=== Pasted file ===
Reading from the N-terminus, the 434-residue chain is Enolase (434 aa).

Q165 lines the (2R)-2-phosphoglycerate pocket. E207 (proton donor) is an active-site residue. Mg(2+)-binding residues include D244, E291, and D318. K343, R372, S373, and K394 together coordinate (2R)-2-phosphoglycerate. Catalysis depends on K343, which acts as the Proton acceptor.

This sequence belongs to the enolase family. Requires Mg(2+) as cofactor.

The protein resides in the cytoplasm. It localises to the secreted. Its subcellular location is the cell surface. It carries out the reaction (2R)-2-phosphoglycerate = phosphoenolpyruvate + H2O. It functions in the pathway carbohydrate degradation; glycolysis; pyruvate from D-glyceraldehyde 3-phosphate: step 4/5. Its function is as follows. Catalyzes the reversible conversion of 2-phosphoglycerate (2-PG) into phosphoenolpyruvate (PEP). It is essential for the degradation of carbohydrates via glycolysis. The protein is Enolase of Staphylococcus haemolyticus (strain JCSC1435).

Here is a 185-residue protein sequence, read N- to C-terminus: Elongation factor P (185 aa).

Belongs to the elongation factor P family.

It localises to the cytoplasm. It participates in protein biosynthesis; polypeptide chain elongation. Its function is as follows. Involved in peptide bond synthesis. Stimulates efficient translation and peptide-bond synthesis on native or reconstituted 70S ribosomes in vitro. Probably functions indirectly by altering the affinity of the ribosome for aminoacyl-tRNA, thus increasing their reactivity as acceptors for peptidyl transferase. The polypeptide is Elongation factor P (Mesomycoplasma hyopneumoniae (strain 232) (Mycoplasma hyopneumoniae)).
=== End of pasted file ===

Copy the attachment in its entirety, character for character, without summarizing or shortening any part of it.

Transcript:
Reading from the N-terminus, the 434-residue chain is Enolase (434 aa).

Q165 lines the (2R)-2-phosphoglycerate pocket. E207 (proton donor) is an active-site residue. Mg(2+)-binding residues include D244, E291, and D318. K343, R372, S373, and K394 together coordinate (2R)-2-phosphoglycerate. Catalysis depends on K343, which acts as the Proton acceptor.

This sequence belongs to the enolase family. Requires Mg(2+) as cofactor.

The protein resides in the cytoplasm. It localises to the secreted. Its subcellular location is the cell surface. It carries out the reaction (2R)-2-phosphoglycerate = phosphoenolpyruvate + H2O. It functions in the pathway carbohydrate degradation; glycolysis; pyruvate from D-glyceraldehyde 3-phosphate: step 4/5. Its function is as follows. Catalyzes the reversible conversion of 2-phosphoglycerate (2-PG) into phosphoenolpyruvate (PEP). It is essential for the degradation of carbohydrates via glycolysis. The protein is Enolase of Staphylococcus haemolyticus (strain JCSC1435).

Here is a 185-residue protein sequence, read N- to C-terminus: Elongation factor P (185 aa).

Belongs to the elongation factor P family.

It localises to the cytoplasm. It participates in protein biosynthesis; polypeptide chain elongation. Its function is as follows. Involved in peptide bond synthesis. Stimulates efficient translation and peptide-bond synthesis on native or reconstituted 70S ribosomes in vitro. Probably functions indirectly by altering the affinity of the ribosome for aminoacyl-tRNA, thus increasing their reactivity as acceptors for peptidyl transferase. The polypeptide is Elongation factor P (Mesomycoplasma hyopneumoniae (strain 232) (Mycoplasma hyopneumoniae)).